Algae fed on human urine then applied as a fertiliser yield sweeter, tastier tomatoes, according to Belgian researchers.
The researchers at Ghent University were investigating the recovery of potential fertilisers from domestic waste. "Urine contains the majority of concentrated nitrogen and phosphorus present in domestic waste water," researcher Joeri Coppens explained. "We managed to transform human urine to a stable and safe food solution that appeared to be excellent for the cultivation of tiny algae rich in valuable proteins called Spirulina." T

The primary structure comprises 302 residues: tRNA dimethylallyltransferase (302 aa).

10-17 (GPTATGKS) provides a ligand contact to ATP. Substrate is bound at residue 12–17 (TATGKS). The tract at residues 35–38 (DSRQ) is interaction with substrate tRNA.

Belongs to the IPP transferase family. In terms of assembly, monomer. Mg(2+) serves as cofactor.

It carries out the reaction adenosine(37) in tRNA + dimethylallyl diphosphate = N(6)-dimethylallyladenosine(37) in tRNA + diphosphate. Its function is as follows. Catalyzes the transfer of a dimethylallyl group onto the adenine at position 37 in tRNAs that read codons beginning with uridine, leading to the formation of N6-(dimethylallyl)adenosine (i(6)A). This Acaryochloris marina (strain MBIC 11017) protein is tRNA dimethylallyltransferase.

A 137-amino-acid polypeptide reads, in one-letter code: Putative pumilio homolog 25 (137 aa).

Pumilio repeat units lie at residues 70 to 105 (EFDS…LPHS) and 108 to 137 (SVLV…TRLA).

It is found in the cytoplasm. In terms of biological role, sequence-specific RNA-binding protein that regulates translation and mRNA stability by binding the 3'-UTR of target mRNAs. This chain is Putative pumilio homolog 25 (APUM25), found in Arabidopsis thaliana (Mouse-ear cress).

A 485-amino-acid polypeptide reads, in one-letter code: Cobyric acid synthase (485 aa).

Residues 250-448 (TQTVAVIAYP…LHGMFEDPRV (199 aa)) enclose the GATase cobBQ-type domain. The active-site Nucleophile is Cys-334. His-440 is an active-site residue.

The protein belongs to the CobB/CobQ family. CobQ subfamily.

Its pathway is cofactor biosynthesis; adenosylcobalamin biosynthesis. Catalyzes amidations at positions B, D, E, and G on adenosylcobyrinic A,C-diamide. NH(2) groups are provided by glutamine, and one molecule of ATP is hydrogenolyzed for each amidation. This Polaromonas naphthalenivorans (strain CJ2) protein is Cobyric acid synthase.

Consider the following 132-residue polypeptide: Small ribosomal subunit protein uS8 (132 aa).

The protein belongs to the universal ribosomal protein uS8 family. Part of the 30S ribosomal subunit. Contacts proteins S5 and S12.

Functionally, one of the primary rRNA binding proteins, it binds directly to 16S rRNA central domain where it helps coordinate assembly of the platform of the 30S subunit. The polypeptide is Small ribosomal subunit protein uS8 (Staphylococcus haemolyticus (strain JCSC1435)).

he algae were then used as biological fertiliser in the cultivation of tomatoes, with remarkable results, he said.
"They contained 30 per cent more sugars and 70 per cent more natural colour pigments than traditionally grown tomatoes." He added: "This way of recovering fertilizers opens up new possibilities for the cultivation of food on the moon or during a mission to Mars."
The researchers are now further developing the project with several industry partners.